Killer Inside: The Mind of Aaron Hernandez


I am not a sporty person, so I’d never heard of Aaron Hernandez, a rising football star who played for the New England Patriots alongside Tom Brady. Aaron seemed to have it all, until he was charged with the 2013 murder of Odin Lloyd. I found this three-part documentary to be completely riveting: it’s well put together and slowly unfolds the complex – and often disturbing – true story.

IT WILL: Keep you in suspense

The Jinx: The Life and Deaths of Robert Durst


Robert Durst in The Jinx

This Emmy Award winning, six-part documentary was released back in 2015 and follows the chaotic life of reclusive millionaire, Robert Durst. Robert –  the scion of a New York real estate empire had long been the suspect in a notorious 1982 disappearance of his wife, Kathie. Then, things got stranger when his confidante and close friend (who also happened to be a key witness into the investigation of Kathie’s death), was killed. A third murder is added to the list when Robert’s neighbour is later murdered and dismembered. Robert has consistently maintained his innocence – is it all just a bizarre coincidence, or will crucial evidence nail Robert of all three murders?

IT WILL: Give you chills at the end

Long Shot


Juan Catalan in Long Shot

This bizarre but delightful short documentary tells the unlikely true story of how a 2004 Curb Your Enthusiasm episode helped clear an innocent man from being charged with murder.

The execution-style killing of Martha Puebla seemed to be an open and shut case. She was a witness in Juan Catalan’s brother’s trial for murder and a bystander identified Juan as the killer. As time begins to run out on Juan, his team continue to search for evidence that can prove his alibi – he took his six-year-old daughter to see the Dodgers and stayed to the end of the nail-biting ninth inning. That alibi comes in the most unlikely of sources…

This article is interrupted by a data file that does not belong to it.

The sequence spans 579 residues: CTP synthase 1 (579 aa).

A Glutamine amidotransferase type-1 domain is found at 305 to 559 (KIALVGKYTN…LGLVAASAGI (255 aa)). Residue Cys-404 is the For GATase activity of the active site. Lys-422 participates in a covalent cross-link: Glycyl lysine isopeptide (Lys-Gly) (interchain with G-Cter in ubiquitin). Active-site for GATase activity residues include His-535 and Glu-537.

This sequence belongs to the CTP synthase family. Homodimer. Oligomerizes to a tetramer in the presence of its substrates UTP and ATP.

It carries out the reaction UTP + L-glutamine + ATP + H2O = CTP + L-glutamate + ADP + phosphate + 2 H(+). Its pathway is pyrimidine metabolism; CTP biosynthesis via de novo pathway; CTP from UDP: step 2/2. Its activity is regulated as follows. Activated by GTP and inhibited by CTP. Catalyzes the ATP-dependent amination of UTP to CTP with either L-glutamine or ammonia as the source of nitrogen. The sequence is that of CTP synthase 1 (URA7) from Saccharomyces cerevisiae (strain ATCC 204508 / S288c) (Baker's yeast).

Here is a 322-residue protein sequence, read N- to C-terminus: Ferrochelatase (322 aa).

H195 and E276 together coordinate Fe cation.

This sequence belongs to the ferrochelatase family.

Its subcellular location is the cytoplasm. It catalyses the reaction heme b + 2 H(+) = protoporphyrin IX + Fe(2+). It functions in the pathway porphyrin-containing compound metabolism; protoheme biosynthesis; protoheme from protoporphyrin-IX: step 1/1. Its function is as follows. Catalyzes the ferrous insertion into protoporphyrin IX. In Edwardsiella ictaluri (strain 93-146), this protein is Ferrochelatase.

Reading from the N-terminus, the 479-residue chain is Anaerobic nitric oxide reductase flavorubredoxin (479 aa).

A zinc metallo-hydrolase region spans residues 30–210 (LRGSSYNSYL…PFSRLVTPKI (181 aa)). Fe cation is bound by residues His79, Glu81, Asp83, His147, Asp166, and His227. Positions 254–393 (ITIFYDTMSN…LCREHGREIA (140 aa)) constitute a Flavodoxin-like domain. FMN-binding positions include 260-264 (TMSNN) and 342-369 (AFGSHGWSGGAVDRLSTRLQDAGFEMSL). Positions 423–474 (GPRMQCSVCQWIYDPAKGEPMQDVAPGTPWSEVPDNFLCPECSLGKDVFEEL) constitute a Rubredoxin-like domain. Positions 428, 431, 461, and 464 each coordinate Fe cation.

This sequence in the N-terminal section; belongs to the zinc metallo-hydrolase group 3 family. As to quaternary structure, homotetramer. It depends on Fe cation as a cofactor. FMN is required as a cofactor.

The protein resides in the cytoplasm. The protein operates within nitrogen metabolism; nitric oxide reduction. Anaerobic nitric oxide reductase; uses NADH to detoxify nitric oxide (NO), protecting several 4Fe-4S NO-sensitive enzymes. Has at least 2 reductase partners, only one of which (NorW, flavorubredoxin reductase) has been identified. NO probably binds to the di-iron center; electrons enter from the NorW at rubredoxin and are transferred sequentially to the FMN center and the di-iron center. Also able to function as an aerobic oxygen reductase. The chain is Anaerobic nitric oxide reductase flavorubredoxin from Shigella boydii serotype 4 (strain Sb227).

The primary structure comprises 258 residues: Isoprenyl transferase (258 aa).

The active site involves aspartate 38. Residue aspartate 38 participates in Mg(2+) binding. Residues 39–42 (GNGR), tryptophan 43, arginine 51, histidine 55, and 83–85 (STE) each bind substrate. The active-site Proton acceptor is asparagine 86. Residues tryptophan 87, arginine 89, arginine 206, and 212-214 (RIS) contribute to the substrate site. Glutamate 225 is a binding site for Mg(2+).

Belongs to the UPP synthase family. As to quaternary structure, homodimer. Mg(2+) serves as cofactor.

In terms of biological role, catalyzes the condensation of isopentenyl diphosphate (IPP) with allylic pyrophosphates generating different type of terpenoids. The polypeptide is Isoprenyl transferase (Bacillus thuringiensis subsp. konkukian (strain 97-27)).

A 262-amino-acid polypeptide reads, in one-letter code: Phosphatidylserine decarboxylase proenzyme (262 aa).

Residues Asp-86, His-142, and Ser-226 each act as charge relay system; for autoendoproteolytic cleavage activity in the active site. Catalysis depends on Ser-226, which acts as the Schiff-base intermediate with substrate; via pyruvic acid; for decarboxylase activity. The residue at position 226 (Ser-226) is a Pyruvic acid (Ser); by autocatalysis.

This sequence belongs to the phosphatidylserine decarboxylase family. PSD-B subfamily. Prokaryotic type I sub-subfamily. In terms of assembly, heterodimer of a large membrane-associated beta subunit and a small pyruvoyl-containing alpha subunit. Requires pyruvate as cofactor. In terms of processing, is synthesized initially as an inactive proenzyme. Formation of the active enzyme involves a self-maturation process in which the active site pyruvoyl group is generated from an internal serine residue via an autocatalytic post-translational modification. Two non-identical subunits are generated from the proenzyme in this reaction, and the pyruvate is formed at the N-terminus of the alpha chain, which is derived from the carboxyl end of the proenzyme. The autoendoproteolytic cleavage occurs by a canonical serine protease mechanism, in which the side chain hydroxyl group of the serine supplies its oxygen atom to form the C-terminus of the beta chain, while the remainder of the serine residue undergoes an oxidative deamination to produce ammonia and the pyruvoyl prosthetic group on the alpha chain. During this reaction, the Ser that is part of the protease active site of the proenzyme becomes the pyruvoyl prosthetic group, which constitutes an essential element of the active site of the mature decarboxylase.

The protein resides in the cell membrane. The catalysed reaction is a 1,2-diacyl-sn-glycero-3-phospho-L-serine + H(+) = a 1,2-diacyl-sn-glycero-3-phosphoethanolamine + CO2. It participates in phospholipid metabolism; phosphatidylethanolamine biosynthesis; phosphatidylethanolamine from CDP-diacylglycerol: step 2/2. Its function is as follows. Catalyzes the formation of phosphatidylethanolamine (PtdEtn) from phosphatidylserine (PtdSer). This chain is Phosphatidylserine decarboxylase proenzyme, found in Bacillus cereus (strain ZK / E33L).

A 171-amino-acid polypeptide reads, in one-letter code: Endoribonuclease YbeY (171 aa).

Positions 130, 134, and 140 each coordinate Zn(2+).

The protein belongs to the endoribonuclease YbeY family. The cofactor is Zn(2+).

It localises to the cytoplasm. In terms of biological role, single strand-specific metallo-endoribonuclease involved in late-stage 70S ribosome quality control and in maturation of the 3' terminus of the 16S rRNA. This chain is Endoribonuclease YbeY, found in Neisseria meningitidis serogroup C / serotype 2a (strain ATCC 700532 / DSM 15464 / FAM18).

IT WILL: Lift your spirits (yes, even though it is in the True Crime genre!)

The Life and Trials of Oscar Pistorius

He was a South African hero – lauded across the world for his story of overcoming adversity.

Oscar Pistorius – who lost his legs as an infant – was dubbed Bladerunner, after becoming the first amputee runner to compete at the Olympics.

But on Valentine’s Day 2013, the Olympian shot to death his model girlfriend, Reeva Steenkamp in his home. He fired four shots into the closed toilet door, where she was crouched inside – although he claimed he didn’t know it was her, that he believed it was an intruder.

This three part documentary looks into the life of Oscar and the subsequent murder (which he served 10 months in prison for, after being found guilty of culpable homicide). It’s made by ESPN and is a slick piece of work – but, for me it lacked too much of Reeva’s story and the emotional abuse she’d already suffered in her relationship with Oscar. I get that ESPN is all about the sports, but it was too heavy on the rise and achievements of Oscar’s sporting career – making it a bit too sympathetic of his demise.

IT WILL:  Likely leave you a bit frustrated.